At today’s Canadian election, the centre left Liberals have won 184 of the 338 Canadian seats, 14 more than required for a one party majority. The Conservatives won 99 seats, the pro-labour New Democratic Party (NDP) 44 seats, the separatist Quebec Bloc 10 and the Greens one seat. Pre-election seat models were giving the Liberals the most seats, but well short of a majority, so the election outcome was a surprise.
Vote shares were 39.5% for the Liberals (up a huge 20.6% on 2011), 31.9% for the Tories (down 7.7%), 19.7% for the NDP (down 10.9%), 4.7% for the Quebec Bloc (down 1.3%) and 3.4% for the Greens (down 0.5%). The seat changes are magnified by the First Past the Post system and tactical voting by the anti-Tory parties. In 2011, the Tories had won 166 of the then 308 seats, to 103 for the NDP and 34 for the Liberals, so today’s results represent a 150 seat gain for the Liberals, and losses of 67 for the Tories and 59 for the NDP.
The Liberals’ majority was a result of taking all 32 seats in Atlantic Canada, and 80 of 121 in Ontario. There was a huge shift towards the Liberals during the campaign in Quebec, where the NDP had started out with a massive lead. Final polls in Quebec showed a tight race between the Liberals and NDP, but the election results had the Liberals winning 35.7% of the Quebec vote, to 25.4% for the NDP, 19.4% for the Quebec Bloc and 16.7% for the Tories.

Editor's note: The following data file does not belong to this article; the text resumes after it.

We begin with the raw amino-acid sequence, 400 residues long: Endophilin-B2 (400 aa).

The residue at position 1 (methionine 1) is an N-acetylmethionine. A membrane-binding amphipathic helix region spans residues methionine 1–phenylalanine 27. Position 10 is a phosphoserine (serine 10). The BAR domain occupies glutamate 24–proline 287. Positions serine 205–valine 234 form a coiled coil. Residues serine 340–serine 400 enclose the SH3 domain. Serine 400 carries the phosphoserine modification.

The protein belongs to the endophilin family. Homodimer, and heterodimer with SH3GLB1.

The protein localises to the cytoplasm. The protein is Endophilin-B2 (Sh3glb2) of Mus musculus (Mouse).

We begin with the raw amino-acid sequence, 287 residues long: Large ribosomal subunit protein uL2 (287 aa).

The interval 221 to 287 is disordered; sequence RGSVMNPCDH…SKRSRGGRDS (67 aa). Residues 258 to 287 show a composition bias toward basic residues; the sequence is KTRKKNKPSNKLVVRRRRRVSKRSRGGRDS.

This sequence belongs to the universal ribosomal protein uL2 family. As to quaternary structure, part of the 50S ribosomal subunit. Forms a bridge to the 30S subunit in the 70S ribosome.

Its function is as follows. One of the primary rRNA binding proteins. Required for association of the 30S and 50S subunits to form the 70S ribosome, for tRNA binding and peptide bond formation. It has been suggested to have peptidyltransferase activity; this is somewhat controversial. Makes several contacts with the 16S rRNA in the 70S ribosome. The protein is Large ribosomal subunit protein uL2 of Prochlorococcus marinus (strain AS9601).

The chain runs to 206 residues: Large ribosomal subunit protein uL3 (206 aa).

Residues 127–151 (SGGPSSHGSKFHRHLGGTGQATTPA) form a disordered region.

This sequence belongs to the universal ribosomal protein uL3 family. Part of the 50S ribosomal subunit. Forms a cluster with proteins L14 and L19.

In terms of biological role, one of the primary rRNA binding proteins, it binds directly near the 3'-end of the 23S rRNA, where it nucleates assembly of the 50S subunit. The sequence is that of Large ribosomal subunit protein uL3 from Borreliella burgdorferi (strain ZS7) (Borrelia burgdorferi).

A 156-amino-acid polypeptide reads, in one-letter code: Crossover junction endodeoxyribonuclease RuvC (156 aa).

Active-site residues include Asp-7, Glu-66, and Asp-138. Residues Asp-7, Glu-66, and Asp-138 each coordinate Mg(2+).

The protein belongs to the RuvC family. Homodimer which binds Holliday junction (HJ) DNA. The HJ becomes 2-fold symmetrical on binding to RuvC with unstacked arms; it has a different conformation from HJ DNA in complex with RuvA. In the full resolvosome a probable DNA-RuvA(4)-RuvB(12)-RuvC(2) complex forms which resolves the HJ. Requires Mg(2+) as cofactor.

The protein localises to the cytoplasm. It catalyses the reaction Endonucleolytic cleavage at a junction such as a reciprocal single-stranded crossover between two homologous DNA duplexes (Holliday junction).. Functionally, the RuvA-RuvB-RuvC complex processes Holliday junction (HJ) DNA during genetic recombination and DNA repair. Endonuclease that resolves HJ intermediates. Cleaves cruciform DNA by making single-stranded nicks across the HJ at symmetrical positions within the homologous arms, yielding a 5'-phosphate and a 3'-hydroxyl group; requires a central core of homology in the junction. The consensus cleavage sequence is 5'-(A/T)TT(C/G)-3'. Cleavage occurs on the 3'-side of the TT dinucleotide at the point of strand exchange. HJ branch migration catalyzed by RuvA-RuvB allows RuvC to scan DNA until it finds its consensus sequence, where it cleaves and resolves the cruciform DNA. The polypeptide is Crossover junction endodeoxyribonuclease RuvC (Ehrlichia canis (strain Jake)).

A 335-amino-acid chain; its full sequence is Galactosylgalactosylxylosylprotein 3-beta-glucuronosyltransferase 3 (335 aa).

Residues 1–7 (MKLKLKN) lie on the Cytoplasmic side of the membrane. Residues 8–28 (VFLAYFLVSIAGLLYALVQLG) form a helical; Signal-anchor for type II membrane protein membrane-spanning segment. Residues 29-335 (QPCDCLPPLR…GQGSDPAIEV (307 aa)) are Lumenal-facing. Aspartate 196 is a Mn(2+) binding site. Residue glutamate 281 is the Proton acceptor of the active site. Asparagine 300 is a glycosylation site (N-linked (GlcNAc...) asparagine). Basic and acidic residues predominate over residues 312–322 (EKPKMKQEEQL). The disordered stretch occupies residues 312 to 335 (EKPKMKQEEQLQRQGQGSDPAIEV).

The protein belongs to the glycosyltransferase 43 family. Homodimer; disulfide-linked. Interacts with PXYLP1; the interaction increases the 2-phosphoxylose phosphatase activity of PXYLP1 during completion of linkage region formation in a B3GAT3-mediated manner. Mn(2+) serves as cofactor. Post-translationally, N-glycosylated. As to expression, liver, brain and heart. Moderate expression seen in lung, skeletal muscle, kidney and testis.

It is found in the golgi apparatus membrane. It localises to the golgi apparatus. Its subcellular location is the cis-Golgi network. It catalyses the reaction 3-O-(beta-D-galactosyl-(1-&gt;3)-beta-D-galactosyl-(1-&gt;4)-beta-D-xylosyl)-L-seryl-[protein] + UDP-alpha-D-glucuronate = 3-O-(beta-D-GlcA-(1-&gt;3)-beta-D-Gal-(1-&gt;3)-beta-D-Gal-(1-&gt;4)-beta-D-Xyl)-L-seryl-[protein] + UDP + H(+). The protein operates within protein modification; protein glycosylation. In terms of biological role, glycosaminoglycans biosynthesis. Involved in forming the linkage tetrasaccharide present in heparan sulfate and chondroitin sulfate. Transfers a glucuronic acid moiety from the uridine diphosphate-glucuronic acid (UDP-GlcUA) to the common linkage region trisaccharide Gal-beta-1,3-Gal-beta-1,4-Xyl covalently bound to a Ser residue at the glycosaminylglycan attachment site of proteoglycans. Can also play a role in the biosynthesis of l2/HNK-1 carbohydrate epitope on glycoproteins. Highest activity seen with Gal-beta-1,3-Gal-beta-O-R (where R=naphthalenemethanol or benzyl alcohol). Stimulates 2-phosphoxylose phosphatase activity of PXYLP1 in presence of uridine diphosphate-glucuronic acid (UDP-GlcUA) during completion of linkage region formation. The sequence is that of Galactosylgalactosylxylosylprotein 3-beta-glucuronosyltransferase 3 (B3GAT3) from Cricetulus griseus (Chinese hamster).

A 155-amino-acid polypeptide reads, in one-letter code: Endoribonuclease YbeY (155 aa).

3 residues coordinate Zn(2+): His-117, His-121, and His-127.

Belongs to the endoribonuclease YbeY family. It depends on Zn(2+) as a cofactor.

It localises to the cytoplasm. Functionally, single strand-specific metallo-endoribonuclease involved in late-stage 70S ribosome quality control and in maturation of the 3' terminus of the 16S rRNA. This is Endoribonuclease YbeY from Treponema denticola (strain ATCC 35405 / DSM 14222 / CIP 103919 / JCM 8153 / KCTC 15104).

Had the Quebec vote been reasonably close between the Liberals and NDP, incumbency benefits would have helped the NDP retain most of the 59 Quebec seats they won in 2011. As it was, the Liberals won 40 of Quebec’s 78 seats, to 16 for the NDP, 12 Tories and 10 Quebec Bloc. This Quebec performance helped the Liberals to secure an overall majority.
In the later stages of the election campaign, the NDP faded in the polls as the Liberals consolidated the anti-Tory vote. This trend continued right up to the election; two polls conducted the night before the election had the Liberals on about 39.5%, the Tories on 30% and the NDP on 20%. The Tories were about 2% higher than where these polls had them, with the Liberal and NDP shares accurately predicted.
Unlike the UK election disaster, this was a good election for the polls. The problem with the seat models was that they did not completely adjust to the final election eve polls, and still included older data that had the Liberals doing worse.
New PM Justin Trudeau promised during the campaign to replace the First Past the Post system with proportional representation or Australian style preferential voting. Electoral reform is in the left’s interest in Canada, as the conservative vote is currently concentrated in one party, while the left parties are more split.
Turnout for this election will be at least 68.5%, a 7.4% increase on the 2011 turnout.